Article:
To determine parameters of the shield 24 (such as the dimensions, locations, etc.), first a layout of a design of the semiconductor device that has N-type well 12, P-type well 14 and metal connections to the N-type and P-type wells 12 and 14 (not shown) is developed. After developing a first layout, the lengths of uncovered common borders 16 and the total surface areas of the metal connections are determined since the dendritic growth is modulated by the current density at a metal region. More specifically, the propensity to form dendrites is proportional to the length of the exposed (i.e., not covered by a feature at a given processing level) common border 16 between the N-type well 12 and the P-type well 14 divided by the exposed metal area that is coupled to the N-type well 12. In other words, the larger the length of the exposed common border and the smaller the size of an exposed metal area coupled to the N-type well 12, the greater the propensity to form dendrites.

To determine what, if any, design changes are needed, the aforementioned ratio is determined. In order to effectively reduce dendritic growth, it has been empirically determined that the ratio should be less than approximately 1200 per micron if no other method to reduce dendrites is used. However, a higher ratio may be possible if used in conjunction with other methods. If the ratio exceeds the predetermined value for the ratio, which in one embodiment is 1200 per micron, the layout is altered to reduce the ratio and the semiconductor wafer is manufactured using this altered layout. The layout can be altered by increasing the length of the shield 24 or adding additional shields 24. In other words, at least some of the uncovered common border area that was previously is not covered by the shield 24 is covered by the shield 24 after altering the layout. The layout can also be altered by increasing the metal area coupled to the N-type well 12 or the P-type well 14. In one embodiment, the total length of the shield 24, which can be a continuous shield or various shields, overlies at least fifty percent (50%), or more preferably at least seventy percent (70%), or most preferably at least ninety percent (90%) of the common border 16 and the remainder of the common border is exposed.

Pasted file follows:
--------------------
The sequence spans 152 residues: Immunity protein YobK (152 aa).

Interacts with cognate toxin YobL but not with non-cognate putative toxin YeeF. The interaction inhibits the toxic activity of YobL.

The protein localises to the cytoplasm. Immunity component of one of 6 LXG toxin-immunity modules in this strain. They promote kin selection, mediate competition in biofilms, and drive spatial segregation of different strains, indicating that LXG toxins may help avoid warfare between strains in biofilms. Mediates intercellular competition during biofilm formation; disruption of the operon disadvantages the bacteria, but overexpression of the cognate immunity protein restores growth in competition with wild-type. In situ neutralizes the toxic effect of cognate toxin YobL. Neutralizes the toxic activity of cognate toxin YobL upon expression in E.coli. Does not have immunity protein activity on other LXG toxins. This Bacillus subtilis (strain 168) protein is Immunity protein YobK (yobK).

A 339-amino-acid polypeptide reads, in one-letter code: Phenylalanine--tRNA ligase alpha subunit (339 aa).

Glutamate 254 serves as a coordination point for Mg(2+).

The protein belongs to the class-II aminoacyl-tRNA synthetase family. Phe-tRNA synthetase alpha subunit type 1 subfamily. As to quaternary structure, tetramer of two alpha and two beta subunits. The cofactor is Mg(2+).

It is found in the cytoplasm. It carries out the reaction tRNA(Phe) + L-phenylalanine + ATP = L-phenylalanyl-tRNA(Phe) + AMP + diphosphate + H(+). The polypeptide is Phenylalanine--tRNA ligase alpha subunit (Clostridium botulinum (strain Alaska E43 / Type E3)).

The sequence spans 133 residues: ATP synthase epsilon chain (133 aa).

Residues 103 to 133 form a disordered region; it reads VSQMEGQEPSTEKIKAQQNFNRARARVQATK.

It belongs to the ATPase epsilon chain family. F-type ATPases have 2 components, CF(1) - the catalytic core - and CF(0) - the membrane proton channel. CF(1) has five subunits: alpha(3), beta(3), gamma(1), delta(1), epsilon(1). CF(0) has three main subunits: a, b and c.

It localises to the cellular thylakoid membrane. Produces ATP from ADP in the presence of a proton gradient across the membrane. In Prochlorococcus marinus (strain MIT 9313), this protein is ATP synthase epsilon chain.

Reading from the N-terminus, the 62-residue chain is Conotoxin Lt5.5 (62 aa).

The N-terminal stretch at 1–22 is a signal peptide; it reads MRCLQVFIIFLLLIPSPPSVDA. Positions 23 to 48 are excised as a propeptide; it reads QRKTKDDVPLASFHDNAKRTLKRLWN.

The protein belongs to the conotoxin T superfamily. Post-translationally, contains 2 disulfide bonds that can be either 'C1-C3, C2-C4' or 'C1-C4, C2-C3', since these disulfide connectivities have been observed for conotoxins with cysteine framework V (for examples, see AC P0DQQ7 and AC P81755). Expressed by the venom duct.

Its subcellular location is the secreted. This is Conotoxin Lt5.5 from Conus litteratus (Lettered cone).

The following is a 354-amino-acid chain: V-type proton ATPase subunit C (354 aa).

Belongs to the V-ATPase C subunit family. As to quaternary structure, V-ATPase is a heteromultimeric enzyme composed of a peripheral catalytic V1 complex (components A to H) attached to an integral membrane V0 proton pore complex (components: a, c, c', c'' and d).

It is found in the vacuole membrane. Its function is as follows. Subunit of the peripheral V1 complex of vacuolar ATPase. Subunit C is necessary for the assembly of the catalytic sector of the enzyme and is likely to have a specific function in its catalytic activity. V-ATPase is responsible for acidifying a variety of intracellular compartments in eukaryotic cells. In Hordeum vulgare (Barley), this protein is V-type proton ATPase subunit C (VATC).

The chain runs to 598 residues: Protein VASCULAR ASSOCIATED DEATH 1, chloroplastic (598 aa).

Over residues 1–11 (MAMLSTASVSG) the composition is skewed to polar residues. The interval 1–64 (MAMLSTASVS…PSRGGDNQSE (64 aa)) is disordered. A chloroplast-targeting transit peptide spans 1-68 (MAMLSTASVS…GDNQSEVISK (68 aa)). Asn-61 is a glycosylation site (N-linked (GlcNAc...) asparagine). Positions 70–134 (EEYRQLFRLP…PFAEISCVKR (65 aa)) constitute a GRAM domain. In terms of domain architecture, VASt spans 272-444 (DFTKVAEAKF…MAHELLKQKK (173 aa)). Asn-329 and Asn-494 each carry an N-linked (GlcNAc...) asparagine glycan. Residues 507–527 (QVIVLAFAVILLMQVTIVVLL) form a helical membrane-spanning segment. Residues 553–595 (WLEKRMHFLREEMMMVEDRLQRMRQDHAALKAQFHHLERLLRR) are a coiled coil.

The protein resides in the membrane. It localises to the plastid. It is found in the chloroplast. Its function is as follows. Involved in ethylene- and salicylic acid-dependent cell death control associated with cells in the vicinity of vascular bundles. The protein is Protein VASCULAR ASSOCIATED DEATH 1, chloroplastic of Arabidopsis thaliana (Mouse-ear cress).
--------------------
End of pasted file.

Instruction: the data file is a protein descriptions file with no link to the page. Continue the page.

However, a higher ratio than 1200 per micron may be possible if used in conjunction with other methods. Hence, the total length of the exposed common border may be increased if the shield 24 is used in conjunction with other methods to decrease dendritic growth. In other words, the length of the shield 24 may decrease when multiple solutions are used in conjunction with each other to minimize dendritic growth.

To diminish the electrical impact of the shield 24 on the gate electrode electrodes 20 and 22, it may be necessary to adjust the shape of the shield 24. As shown in FIG. 1, a notch 25 is formed in a portion of the shield 24 and gaps 27 are formed between the gate electrode electrode 22 and the shield 24 in order to decrease such impact.